Cerebral Sting leaves us wanting something

CD REVIEWS

September 30, 1999|By J.D. Considine | J.D. Considine,SUN POP MUSIC CRITIC

Sting

Brand New Day (A&M 06949-04432)

Everybody knows that Sting is a pretty crafty musician. He can play several instruments and understands the intricacies of both jazz and classical music. He feels at home with almost any kind of pop, from hip-hop to samba, and thinks nothing of slipping oddly metered riffs into seemingly conventional country laments.

But that's not why we like him.

What made Sting a star -- and what endears him to us still -- is his way with a tune. At its best, Sting's music is so blissfully melodic that the compositional complexities seem to fade into the background. All we notice are those gloriously hummable hooks.

If only the hooks were more in evidence on "Brand New Day," his impressively ambitious but distressingly hit-free new album.

Instead, what we get is craft, and lots of it. Rather than offer one from the heart, and letting the tuneful, appealing side of his personality flow through, Sting stresses his cerebellum, showing off just how smart his writing and arranging can be.

Take, for instance, the relentlessly clever "Perfect Love Gone Wrong." A literal tale of puppy love, it finds Sting taking the role of a spurned canine jealous of his mistress' new, human boyfriend. To flesh out this too-droll conceit, Sting alternates between a lazily soulful shuffle and a driving, funk-based groove; he sings over the shuffle, while Ste raps in French over the funk.

Impressive? Sure. Catchy? Sorry.

To his credit, Sting keeps the album listenable despite his lack of memorable melodies. He's particularly adept at using musical color to manipulate mood, filling "A Thousand Years" with dark rumbles and ominous electronics, or playing Branford Marsalis' wistful clarinet off against the moody twang of bass guitar to convey the sexual ambivalence at the heart of his transvestite-hooker number, "Tomorrow We'll See."

At times, Sting's search for compositional color takes him into some unexpected areas, like the Algerian rai flavor that singer Cheb Mami brings to "Desert Rose." At other times, the guests serve to ground the music in the familiar, as with Stevie Wonder's harmonica solo on the title tune, or the pedal steel guitar fills (and James Taylor cameo) on "Fill Her Up." It's all for naught, though, without strong songs, and the material on "Brand New Day" is as thin as the arrangements are ornate. You'd think someone as smart as Sting would know better. **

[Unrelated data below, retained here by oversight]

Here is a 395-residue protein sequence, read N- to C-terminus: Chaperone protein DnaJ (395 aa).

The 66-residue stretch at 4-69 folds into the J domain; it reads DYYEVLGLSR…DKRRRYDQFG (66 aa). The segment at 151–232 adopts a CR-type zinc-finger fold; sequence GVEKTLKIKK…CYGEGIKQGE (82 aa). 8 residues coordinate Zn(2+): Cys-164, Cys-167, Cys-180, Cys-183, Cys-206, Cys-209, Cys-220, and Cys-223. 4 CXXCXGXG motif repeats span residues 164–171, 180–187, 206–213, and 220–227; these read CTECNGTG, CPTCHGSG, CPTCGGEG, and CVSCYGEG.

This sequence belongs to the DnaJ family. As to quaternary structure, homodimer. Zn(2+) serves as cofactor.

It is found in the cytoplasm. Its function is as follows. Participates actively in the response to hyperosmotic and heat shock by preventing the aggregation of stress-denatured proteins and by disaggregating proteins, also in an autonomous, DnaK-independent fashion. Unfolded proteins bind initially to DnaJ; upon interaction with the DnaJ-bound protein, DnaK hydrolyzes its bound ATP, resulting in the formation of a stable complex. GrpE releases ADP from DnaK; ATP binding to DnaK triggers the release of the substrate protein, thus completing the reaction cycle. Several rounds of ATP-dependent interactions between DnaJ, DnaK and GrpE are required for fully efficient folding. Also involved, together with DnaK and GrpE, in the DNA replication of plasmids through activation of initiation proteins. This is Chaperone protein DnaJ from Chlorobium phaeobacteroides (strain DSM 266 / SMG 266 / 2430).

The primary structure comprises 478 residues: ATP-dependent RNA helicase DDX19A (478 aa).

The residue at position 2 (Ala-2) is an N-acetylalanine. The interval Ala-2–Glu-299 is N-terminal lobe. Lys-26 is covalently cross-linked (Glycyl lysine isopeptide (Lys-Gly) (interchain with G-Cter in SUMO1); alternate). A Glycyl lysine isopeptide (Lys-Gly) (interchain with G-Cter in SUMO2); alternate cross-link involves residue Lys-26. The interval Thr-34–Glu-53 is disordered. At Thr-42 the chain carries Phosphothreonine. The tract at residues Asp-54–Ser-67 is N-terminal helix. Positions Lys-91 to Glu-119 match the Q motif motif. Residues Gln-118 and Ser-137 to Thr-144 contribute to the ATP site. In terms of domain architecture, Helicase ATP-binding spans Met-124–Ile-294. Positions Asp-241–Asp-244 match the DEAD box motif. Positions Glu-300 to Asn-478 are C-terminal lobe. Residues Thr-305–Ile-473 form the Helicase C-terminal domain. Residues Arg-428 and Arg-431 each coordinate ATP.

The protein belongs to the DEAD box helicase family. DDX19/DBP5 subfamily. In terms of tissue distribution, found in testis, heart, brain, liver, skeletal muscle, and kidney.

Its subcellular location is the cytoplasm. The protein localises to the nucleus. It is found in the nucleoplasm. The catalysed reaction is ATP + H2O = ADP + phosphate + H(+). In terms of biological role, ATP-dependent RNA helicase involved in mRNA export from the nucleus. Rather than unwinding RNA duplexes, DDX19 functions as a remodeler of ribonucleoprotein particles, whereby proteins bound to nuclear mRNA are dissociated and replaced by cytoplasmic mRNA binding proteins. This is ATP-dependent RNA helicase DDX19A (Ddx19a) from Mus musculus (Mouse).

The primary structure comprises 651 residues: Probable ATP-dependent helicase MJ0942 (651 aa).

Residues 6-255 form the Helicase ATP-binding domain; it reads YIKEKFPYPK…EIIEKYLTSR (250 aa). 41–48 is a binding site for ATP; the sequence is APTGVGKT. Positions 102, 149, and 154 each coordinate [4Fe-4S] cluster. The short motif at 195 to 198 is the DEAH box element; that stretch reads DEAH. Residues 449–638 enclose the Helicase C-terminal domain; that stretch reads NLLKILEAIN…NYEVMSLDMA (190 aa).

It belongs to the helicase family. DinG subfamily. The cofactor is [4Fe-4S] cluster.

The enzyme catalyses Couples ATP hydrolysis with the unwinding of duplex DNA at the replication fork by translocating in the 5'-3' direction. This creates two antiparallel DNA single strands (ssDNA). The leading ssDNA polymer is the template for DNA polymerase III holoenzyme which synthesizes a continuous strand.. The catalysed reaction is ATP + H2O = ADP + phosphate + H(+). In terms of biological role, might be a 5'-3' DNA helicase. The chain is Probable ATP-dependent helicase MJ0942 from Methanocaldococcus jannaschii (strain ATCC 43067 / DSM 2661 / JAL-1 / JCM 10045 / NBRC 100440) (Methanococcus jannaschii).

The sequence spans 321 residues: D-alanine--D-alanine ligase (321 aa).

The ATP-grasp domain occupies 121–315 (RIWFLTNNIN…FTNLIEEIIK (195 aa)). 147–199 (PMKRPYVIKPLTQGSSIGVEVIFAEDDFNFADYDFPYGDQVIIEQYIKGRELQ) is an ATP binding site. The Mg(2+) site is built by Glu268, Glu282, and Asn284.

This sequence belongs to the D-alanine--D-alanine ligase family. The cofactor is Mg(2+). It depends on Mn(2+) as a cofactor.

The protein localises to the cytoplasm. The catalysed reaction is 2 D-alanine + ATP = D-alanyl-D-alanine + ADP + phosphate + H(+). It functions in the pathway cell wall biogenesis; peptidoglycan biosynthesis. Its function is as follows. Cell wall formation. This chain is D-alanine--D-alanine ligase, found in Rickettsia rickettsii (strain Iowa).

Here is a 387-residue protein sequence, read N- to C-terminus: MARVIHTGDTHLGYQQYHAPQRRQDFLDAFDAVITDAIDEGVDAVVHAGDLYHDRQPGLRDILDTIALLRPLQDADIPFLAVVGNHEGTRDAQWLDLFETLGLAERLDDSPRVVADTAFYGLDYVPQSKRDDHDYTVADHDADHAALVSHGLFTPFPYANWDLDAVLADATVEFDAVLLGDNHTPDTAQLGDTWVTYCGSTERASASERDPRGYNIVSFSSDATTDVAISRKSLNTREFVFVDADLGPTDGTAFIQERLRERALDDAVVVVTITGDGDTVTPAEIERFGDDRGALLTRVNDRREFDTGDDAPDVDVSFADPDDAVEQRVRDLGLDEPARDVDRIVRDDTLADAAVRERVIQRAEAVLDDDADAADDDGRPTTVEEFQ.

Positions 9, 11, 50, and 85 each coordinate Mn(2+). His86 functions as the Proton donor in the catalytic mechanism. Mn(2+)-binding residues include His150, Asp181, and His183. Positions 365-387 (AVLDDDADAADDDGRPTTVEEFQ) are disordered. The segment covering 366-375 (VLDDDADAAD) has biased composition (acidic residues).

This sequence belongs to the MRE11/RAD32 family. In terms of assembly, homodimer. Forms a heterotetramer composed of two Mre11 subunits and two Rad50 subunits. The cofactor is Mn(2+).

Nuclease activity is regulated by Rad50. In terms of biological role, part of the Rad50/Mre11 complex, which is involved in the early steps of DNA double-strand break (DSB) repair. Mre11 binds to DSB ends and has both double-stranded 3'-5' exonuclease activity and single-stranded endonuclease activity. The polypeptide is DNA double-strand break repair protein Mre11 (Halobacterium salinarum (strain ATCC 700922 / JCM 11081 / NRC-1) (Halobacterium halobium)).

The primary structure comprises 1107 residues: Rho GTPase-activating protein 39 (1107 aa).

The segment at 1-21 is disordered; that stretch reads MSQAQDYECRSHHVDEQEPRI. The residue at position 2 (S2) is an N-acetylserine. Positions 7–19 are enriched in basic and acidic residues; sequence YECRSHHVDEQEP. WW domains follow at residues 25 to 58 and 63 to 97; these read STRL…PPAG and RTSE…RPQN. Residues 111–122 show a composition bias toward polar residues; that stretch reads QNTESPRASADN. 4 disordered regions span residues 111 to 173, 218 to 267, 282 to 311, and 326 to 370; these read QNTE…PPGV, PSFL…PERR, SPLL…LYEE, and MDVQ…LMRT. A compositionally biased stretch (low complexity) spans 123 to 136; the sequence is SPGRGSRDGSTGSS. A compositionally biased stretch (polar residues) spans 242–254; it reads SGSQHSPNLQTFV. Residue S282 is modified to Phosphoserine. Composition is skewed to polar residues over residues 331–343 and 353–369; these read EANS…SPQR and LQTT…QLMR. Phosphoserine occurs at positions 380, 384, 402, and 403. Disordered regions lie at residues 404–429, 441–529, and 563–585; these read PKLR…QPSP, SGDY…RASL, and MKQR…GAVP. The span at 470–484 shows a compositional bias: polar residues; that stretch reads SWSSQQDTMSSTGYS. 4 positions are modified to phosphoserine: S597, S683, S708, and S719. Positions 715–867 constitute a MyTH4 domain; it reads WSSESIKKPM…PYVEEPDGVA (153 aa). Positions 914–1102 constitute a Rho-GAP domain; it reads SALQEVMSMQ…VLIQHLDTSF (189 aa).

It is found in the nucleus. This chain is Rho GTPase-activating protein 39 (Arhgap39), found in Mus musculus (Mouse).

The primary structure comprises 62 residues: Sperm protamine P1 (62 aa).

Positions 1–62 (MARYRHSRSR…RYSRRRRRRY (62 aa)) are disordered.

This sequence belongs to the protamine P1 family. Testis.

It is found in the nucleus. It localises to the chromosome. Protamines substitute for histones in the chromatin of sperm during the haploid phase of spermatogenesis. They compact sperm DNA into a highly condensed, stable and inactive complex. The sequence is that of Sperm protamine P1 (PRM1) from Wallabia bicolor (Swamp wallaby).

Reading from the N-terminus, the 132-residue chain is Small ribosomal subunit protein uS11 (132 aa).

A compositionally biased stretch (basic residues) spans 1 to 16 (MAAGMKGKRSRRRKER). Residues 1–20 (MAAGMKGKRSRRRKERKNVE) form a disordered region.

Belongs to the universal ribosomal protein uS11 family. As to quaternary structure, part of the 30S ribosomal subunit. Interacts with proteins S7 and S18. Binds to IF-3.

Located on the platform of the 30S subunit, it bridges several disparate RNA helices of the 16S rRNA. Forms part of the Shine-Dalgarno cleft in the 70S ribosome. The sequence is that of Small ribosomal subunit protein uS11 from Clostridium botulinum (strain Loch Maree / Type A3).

Jazz

Brad Mehldau

Art of the Trio 4: Back at the Vanguard (Warner Bros. 47463)

Jazz musicians sometimes describe improvisation as being either "inside" or "outside." Playing inside means maintaining a close relationship with a song's melody and harmony; playing outside means taking such liberties with time and harmony that the song's original structure may be hard to spot. Pianist Brad Mehldau's playing could best be described as "inside-out" -- that is, he takes enormous liberties with the music but always manages to maintain a recognizable sense of song structure. On his new live album, "Art of the Trio 4: Back at the Vanguard," Meldau, bassist Larry Grenadier and drummer Jorge Rossy push standards like "All the Things You Are" to the limit without letting us forget what song we're hearing. That's real artistry.

***

Pop/rock

Everything But the Girl

Temperamental (Atlantic 83214)

When Britain's Everything But the Girl unleashed its last album, "Walking Wounded," the disparity between the bruised emotion of the vocals (which traced the course of a shattered relationship) and the cool precision of the electronics (which turned drum 'n' bass into pop) made the music as memorable as it was unique. Naturally, it's hard for "Temperamental" to seem as fresh, but that doesn't mean the music is in any way less affecting. If anything, the songs have a broader emotional palette, which adds depth to Tracy Watt's vocals on the likes of "Blame" and "Downhill Racer," while multi-instrumentalist Ben Thorn adds a tuneful edge to the thumping electrobeats of "Five Fathoms" and the title track. Who says sequels don't work?

***1/2

Soundtrack

Drive Me Crazy

Original Motion Picture Soundtrack (Jive 01241 41692)

It used to be that the hardest part of keeping up with teen trends was recognizing what was hot before it turned cold. Now, it's dealing with the seemingly contradictory diversity of teen tastes. Take the soundtrack to "Drive Me Crazy." It doesn't take much savvy to see that the same teens who like Britney Spears' remixed "(You Drive Me) Crazy" would also go for the beat-heavy remix of Backstreet Boys' "I Want It That Way." What's more surprising is how easily that taste fits in with liking Barenaked Ladies' "It's All Been Done" or Matthew Sweet's power-poppy "Faith in You." But would even the most callow youth fall for something as drab and prefab as the Donnas' "Keep On Loving You"? Probably not.

**1/2

* = poor

** = fair

*** = good

**** = excellent

Pub Date: 9/30/99

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